As I tried to pull my leg out, I could feel my boot slide off.  My first thought was of the (fictional) Miles Vorkosigan and his experience in the tundra bog (from which he never did extricate his missing boot.)  I was quite stuck and it took some significant tugging from Math Man to extract me.  I now have a totally visceral feeling for what it means to be "bogged down"  -- caught in muck that won't let you go, and that you may well need help to extricate yourself from.

A bog (on another hike)
 I did the rest of the hike with a sopping wet pant leg and a shoe that squished at every turn.  But it was totally worth it.  The view from the tower was amazing.

We headed back down the mountain, and as we neared the car, finally saw the ruins of the monastery St. Columba had established there, and the marker for the well up the hill a bit.  Math Man joked that we got the better hike by failing to find the well, and I think he was right, even with the bog!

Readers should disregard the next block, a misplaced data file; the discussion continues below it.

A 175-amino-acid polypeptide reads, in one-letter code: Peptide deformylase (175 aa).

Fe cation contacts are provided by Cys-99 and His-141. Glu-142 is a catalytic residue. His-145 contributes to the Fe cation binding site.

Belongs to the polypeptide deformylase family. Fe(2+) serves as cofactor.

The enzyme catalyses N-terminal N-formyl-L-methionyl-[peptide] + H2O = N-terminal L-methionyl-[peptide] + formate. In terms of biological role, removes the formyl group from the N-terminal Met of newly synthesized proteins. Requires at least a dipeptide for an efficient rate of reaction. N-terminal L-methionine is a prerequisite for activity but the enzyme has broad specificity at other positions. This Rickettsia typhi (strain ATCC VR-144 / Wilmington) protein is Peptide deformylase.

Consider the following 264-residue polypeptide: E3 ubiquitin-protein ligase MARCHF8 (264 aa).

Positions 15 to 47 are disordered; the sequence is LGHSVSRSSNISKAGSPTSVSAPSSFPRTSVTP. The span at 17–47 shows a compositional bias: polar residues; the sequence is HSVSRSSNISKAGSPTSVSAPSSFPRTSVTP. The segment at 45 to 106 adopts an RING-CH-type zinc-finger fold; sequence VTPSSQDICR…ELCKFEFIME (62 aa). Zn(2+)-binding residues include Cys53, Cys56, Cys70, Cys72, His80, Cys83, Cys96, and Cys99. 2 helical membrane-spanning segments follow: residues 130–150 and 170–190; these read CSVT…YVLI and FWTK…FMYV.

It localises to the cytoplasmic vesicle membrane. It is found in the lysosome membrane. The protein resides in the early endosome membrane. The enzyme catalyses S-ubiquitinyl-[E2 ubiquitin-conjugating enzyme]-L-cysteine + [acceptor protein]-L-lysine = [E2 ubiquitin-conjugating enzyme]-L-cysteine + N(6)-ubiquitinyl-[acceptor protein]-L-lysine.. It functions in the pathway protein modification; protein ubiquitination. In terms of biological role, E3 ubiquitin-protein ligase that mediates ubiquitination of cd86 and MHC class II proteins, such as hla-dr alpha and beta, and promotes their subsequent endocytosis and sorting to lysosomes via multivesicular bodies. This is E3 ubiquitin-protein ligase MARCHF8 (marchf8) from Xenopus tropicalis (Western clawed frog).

Sunday, October 11, 2015

A Year of Light

Antique Bunsen spectroscope. Interior.  c. Michelle M. Francl
Halloween is still a few weeks out, but I'm getting in the mood by writing a post for the UN's "Year of Light" blog.  2015 is the UN Year of Light, celebrating the 1000th anniversary of the publication of Ibn al-Haytham's Book of Optics and the 300th anniversary of Newton's Optics.

While much of the excitement around the Year of Light is directed toward the physics of light, chemistry owes a huge debt to light as well (and vice versa as I argued in a recent more scholarly essay).  Bunsen and Kirchhoff's invention of the spectroscope in 1860 would allow chemists to add more than a dozen new elements to the periodic table by looking for their spectral (ghostly) lines in the light from flames.  You can read the whole thing at the UN's blog.

Light is something I think about in many of my hats — as theologian and writer and as quantum mechanic.  What would a Year of Light look like from the religious end of things?  We have a year of Mercy coming up, why not a Year of Light?  All Advent, all the time?  My favorite season!